I did consider the possibility that it might be like a fountain pen nib though - they're completely symmetrical so you might think there's nothing to change but because of the different way a left-hander uses one*, a left-handed one is actually curved. But try as I might, I could not imagine how a left-hander might knit differently that would make any change whatsoever to a knitting needle of any use. For one thing, you're constantly swapping the needles between hands anyway, so anything that you did change would have to work both ways round.


*pushing it across the page rather than pulling

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Re: Handed ness and Language

Post by Tessa K » Wed Apr 21, 2021 12:09 pm

bagpuss wrote:
Wed Apr 21, 2021 11:39 am
Tessa K wrote:
Wed Apr 21, 2021 11:04 am
bagpuss wrote:
Wed Apr 21, 2021 9:36 am


My mum who, bless her, was so determined not to force me into being right-handed that she probably made me more left-handed than I otherwise would have been, tried to teach me to knit left-handed. We both ended up terminally confused so she just taught me to knit right-handed instead, which I then picked up instantly and never looked back. I taught myself to crochet from a book and just automatically did it right-handed because it was easier to copy the pictures that way.

I have no idea wtf left-handed knitting needles might be like so I suspect she was either joking or had been conned. There are sometimes things which seem not to be handed but where a tweak does make them work better for left-handers - like fountain pen nibs - but I am really struggling to imagine anything that you could do to knitting needles that would be in any way helpful. I have googled and cannot find such things, although it's possible there might be some buried among all the "how to knit left-handed" pages.
There is no way that something which is essentially a straight rod with a pointy end could be handed.

My brother is right handed in everything except cricket batting where he is a leftie.
I did consider the possibility that it might be like a fountain pen nib though - they're completely symmetrical so you might think there's nothing to change but because of the different way a left-hander uses one*, a left-handed one is actually curved. But try as I might, I could not imagine how a left-hander might knit differently that would make any change whatsoever to a knitting needle of any use. For one thing, you're constantly swapping the needles between hands anyway, so anything that you did change would have to work both ways round.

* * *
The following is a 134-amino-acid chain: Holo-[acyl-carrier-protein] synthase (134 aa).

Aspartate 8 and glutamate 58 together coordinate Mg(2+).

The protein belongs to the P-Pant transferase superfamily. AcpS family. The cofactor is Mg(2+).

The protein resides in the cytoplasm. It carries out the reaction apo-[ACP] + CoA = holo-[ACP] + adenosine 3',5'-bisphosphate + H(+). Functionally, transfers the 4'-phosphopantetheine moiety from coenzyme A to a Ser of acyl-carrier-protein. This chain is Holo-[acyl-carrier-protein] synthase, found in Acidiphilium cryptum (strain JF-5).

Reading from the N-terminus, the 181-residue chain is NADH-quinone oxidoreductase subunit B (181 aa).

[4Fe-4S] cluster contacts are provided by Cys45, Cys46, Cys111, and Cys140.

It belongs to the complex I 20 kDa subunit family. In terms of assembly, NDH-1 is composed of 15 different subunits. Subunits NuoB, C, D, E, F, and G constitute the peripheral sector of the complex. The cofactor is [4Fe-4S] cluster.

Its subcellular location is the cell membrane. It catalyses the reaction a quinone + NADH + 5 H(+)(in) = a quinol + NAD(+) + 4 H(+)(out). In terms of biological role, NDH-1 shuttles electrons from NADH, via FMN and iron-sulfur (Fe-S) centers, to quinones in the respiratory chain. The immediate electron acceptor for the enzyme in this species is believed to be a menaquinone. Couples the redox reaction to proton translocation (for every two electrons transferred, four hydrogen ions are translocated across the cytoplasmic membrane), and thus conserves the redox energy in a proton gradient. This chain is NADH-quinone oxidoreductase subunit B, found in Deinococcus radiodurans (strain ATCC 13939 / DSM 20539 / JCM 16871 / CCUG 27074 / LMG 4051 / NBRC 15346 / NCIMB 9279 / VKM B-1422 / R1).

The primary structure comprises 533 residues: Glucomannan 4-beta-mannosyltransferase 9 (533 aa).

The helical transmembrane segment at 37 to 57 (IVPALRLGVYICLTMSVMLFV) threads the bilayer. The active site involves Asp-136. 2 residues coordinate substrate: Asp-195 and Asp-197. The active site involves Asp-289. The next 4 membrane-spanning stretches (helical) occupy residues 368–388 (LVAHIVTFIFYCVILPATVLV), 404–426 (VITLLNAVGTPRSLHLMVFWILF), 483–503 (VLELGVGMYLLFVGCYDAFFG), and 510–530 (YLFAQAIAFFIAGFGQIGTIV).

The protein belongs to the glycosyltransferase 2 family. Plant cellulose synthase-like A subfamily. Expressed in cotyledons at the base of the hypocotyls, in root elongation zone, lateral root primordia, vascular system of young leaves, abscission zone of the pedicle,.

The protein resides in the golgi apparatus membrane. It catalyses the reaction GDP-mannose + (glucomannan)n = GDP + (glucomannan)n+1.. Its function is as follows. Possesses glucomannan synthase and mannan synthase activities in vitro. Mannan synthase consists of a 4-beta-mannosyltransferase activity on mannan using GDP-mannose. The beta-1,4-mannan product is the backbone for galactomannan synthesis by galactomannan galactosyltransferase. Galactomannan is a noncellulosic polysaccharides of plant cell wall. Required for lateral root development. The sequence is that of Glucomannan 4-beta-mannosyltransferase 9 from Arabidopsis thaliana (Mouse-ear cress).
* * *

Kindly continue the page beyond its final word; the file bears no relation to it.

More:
*pushing it across the page rather than pulling
Exactly right. The needles would have to be labelled L and R.

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Re: Handed ness and Language

Post by Aoui » Wed Apr 21, 2021 1:15 pm

I kept hearing the left first and then the right. At first I only heard the left and was surprised by then hearing the word in the right ear..possibly even missed the word in my right ear the first time because it came as such a surprise...but not sure. Later I'd hear the word in the left ear first, but not be able to retain that word because it was interrupted by the word in the right ear. I guess I'll have to steal my husbands computer headphones to see if I have the same thing happen then. I'm right handed but I was nearly school aged before I finally decided which hand I preferred. I do know that I have scarring on my left eardrum and not on my right, but that shouldn't make any difference at all. The words in my left ear were not as bright as the ones in my right ear, but again...I didn't start hearing the words in my right ear until nearly the end of the word in my left...

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Re: Handed ness and Language

Post by Aoui » Wed Apr 21, 2021 2:56 pm

So I tried with better headphones and while not doing chores and found that I still heard the left side first and then was interrupted by the right side midway through, but I could understand the left ear if I concentrated on not paying attention to the right ear. I got the idea that if I concentrated on the right ear, I could have gotten those just fine, but what I couldn't do was switch back and forth. I also have adhd so attention issues may be involved here. I don't know how I'd have done if they'd actually played the words at the same time...

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Re: Handed ness and Language

Post by Gfamily » Wed Apr 21, 2021 4:22 pm

Aoui wrote:
Wed Apr 21, 2021 2:56 pm